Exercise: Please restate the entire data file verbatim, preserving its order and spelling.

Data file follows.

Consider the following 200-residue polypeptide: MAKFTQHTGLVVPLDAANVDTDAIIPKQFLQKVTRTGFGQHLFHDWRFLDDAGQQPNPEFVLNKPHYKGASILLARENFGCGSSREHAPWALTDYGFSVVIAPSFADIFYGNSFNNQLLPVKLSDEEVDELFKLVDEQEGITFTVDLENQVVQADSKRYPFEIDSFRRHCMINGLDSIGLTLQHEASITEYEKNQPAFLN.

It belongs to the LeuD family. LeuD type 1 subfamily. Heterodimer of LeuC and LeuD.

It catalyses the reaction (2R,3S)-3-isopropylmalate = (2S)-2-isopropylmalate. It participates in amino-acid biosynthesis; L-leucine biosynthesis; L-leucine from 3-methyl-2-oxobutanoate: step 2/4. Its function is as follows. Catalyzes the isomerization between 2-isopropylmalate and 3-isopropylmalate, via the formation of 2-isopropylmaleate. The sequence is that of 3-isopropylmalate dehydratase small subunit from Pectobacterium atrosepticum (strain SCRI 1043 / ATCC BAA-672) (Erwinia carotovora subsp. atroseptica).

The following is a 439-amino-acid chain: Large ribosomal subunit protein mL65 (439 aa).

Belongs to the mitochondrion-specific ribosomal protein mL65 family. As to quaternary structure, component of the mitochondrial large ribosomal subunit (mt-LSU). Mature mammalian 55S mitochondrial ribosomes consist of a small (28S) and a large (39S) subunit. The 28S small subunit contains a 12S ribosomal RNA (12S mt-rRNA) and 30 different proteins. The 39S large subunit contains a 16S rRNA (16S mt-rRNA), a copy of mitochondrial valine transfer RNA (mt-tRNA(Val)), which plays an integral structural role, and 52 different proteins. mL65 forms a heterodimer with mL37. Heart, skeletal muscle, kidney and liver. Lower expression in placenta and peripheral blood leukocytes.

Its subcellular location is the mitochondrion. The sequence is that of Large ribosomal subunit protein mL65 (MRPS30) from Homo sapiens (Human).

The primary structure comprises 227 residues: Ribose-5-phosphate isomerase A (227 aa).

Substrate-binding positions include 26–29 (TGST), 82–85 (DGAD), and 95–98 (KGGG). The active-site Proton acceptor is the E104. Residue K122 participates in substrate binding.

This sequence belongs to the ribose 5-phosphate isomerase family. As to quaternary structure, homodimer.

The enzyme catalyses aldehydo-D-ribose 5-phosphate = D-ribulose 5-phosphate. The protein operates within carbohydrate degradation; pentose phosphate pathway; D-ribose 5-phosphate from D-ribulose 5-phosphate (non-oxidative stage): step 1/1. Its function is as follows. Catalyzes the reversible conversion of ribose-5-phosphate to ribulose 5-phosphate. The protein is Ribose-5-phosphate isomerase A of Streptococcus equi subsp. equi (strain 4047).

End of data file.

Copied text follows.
Consider the following 200-residue polypeptide: MAKFTQHTGLVVPLDAANVDTDAIIPKQFLQKVTRTGFGQHLFHDWRFLDDAGQQPNPEFVLNKPHYKGASILLARENFGCGSSREHAPWALTDYGFSVVIAPSFADIFYGNSFNNQLLPVKLSDEEVDELFKLVDEQEGITFTVDLENQVVQADSKRYPFEIDSFRRHCMINGLDSIGLTLQHEASITEYEKNQPAFLN.

It belongs to the LeuD family. LeuD type 1 subfamily. Heterodimer of LeuC and LeuD.

It catalyses the reaction (2R,3S)-3-isopropylmalate = (2S)-2-isopropylmalate. It participates in amino-acid biosynthesis; L-leucine biosynthesis; L-leucine from 3-methyl-2-oxobutanoate: step 2/4. Its function is as follows. Catalyzes the isomerization between 2-isopropylmalate and 3-isopropylmalate, via the formation of 2-isopropylmaleate. The sequence is that of 3-isopropylmalate dehydratase small subunit from Pectobacterium atrosepticum (strain SCRI 1043 / ATCC BAA-672) (Erwinia carotovora subsp. atroseptica).

The following is a 439-amino-acid chain: Large ribosomal subunit protein mL65 (439 aa).

Belongs to the mitochondrion-specific ribosomal protein mL65 family. As to quaternary structure, component of the mitochondrial large ribosomal subunit (mt-LSU). Mature mammalian 55S mitochondrial ribosomes consist of a small (28S) and a large (39S) subunit. The 28S small subunit contains a 12S ribosomal RNA (12S mt-rRNA) and 30 different proteins. The 39S large subunit contains a 16S rRNA (16S mt-rRNA), a copy of mitochondrial valine transfer RNA (mt-tRNA(Val)), which plays an integral structural role, and 52 different proteins. mL65 forms a heterodimer with mL37. Heart, skeletal muscle, kidney and liver. Lower expression in placenta and peripheral blood leukocytes.

Its subcellular location is the mitochondrion. The sequence is that of Large ribosomal subunit protein mL65 (MRPS30) from Homo sapiens (Human).

The primary structure comprises 227 residues: Ribose-5-phosphate isomerase A (227 aa).

Substrate-binding positions include 26–29 (TGST), 82–85 (DGAD), and 95–98 (KGGG). The active-site Proton acceptor is the E104. Residue K122 participates in substrate binding.

This sequence belongs to the ribose 5-phosphate isomerase family. As to quaternary structure, homodimer.

The enzyme catalyses aldehydo-D-ribose 5-phosphate = D-ribulose 5-phosphate. The protein operates within carbohydrate degradation; pentose phosphate pathway; D-ribose 5-phosphate from D-ribulose 5-phosphate (non-oxidative stage): step 1/1. Its function is as follows. Catalyzes the reversible conversion of ribose-5-phosphate to ribulose 5-phosphate. The protein is Ribose-5-phosphate isomerase A of Streptococcus equi subsp. equi (strain 4047).